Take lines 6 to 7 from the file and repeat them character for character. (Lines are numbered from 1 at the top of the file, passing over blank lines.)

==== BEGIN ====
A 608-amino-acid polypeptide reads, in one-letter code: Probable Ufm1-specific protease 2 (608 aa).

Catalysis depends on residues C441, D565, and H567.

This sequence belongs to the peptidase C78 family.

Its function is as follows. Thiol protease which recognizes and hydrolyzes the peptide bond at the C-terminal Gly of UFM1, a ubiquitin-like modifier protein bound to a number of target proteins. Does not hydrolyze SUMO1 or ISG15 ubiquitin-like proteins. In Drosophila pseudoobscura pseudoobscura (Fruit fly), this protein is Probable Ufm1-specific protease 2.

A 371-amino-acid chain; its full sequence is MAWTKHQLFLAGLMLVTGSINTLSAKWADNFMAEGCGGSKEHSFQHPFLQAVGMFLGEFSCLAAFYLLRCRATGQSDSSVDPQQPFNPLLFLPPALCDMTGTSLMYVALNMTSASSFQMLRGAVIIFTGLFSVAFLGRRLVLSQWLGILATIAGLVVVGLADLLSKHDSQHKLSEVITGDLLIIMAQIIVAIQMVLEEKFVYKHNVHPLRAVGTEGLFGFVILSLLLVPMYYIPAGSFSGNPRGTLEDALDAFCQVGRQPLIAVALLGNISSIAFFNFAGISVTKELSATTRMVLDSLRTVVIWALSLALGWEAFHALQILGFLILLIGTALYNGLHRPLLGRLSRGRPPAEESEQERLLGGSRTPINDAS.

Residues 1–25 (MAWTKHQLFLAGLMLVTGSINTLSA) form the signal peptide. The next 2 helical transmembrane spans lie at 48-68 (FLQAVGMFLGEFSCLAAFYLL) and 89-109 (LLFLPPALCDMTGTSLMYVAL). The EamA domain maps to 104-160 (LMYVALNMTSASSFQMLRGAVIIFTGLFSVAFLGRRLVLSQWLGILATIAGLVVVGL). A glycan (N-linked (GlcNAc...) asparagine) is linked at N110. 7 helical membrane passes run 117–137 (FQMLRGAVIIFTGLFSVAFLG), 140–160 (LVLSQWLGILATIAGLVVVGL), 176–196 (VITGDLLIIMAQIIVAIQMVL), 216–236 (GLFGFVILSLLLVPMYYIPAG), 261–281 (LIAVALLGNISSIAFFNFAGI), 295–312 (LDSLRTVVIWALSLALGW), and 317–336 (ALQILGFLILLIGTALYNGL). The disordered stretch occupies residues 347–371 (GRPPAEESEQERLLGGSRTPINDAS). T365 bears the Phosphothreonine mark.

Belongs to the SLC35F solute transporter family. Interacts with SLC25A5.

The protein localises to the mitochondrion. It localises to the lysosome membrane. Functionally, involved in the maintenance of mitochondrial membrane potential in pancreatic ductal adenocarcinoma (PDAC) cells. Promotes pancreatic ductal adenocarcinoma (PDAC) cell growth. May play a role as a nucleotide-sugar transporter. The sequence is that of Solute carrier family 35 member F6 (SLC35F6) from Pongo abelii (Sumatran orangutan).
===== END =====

Residues 1–25 (MAWTKHQLFLAGLMLVTGSINTLSA) form the signal peptide. The next 2 helical transmembrane spans lie at 48-68 (FLQAVGMFLGEFSCLAAFYLL) and 89-109 (LLFLPPALCDMTGTSLMYVAL). The EamA domain maps to 104-160 (LMYVALNMTSASSFQMLRGAVIIFTGLFSVAFLGRRLVLSQWLGILATIAGLVVVGL). A glycan (N-linked (GlcNAc...) asparagine) is linked at N110. 7 helical membrane passes run 117–137 (FQMLRGAVIIFTGLFSVAFLG), 140–160 (LVLSQWLGILATIAGLVVVGL), 176–196 (VITGDLLIIMAQIIVAIQMVL), 216–236 (GLFGFVILSLLLVPMYYIPAG), 261–281 (LIAVALLGNISSIAFFNFAGI), 295–312 (LDSLRTVVIWALSLALGW), and 317–336 (ALQILGFLILLIGTALYNGL). The disordered stretch occupies residues 347–371 (GRPPAEESEQERLLGGSRTPINDAS). T365 bears the Phosphothreonine mark.

Belongs to the SLC35F solute transporter family. Interacts with SLC25A5.